Following a decline in the number of incidents in recent weeks, France will eliminate most restrictions on poultry raising that had been imposed across the country to limit the quick spread of bird flu.
Since the end of November, France has slaughtered 16 million birds to combat the country’s worst-ever bird flu outbreak, which accelerated as the highly contagious virus expanded to the country’s main poultry districts in western France.
According to a ministry official, the number of fresh outbreaks of the virus has peaked in France, with 1,374 chicken farms affected as of May 9.
The ministry said a decree removing restrictions, including keeping birds indoors, will be announced on Tuesday for all of France save the worst-affected districts in the west.
Because of the destruction, it may do to flocks, the likelihood of trade restrictions, and the risk of human transmission, avian influenza, sometimes known as bird flu, has caused alarm among governments and the poultry industry.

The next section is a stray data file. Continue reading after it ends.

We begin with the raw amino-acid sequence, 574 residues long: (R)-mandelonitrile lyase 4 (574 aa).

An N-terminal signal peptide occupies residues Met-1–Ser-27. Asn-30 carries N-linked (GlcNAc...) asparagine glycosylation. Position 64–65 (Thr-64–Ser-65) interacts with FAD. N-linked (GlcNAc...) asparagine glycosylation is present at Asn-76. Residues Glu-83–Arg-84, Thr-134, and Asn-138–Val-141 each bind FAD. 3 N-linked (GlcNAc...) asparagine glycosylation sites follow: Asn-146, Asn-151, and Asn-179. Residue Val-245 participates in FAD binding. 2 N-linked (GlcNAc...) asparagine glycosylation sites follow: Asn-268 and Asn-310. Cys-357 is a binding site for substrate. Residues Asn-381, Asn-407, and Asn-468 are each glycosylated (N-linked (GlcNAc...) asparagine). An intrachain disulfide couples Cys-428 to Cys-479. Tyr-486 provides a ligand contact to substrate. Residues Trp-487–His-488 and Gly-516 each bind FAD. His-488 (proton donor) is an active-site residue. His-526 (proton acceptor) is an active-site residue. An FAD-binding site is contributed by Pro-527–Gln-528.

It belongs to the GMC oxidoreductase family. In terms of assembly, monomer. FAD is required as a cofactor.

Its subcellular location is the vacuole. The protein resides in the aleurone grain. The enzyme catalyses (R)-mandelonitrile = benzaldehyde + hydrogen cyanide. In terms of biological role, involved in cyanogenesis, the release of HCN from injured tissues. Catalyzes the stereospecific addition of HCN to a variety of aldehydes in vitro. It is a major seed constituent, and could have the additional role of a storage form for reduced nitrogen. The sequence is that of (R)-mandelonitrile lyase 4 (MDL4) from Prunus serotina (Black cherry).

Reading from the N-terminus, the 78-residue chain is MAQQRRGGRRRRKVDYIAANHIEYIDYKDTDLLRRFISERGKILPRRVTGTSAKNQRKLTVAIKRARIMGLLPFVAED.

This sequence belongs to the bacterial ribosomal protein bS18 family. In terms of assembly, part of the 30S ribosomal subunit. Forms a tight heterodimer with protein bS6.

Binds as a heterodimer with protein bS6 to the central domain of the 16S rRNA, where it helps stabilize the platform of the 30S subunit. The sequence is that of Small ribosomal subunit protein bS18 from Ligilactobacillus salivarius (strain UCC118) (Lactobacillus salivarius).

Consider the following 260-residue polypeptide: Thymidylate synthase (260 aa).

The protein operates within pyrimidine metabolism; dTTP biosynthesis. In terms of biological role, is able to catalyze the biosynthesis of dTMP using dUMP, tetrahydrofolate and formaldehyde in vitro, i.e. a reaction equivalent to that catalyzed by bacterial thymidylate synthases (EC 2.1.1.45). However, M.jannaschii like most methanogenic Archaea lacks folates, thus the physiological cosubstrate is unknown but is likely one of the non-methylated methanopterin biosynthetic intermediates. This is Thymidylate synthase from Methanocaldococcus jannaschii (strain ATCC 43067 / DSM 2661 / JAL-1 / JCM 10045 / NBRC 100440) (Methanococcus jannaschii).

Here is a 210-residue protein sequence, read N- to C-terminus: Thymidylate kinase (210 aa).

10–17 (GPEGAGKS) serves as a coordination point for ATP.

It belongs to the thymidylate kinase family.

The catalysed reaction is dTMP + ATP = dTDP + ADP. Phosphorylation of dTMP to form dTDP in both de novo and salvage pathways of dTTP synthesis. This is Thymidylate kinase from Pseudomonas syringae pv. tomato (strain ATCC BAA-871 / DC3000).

Bird flu is a seasonal disease that affects migratory birds in the fall and subsides in the spring. This year’s progress has been slowed by an extraordinary second wave of outbreaks. Last March, France relaxed its prohibitions.
According to the government, France plans to test an experimental vaccination against avian influenza in web-footed animals like ducks and geese. According to the ministry, it aims to be able to present successful outcomes to other European Union member states in order to develop a shared approach.
Bird flu is spread mostly by infected wild birds’ excrement and the transportation of infected items. Although it cannot be transmitted to humans through the consumption of chicken products, there have been incidents of humans contracting strains of the disease after coming into close contact with diseased birds, including one in the United States last month.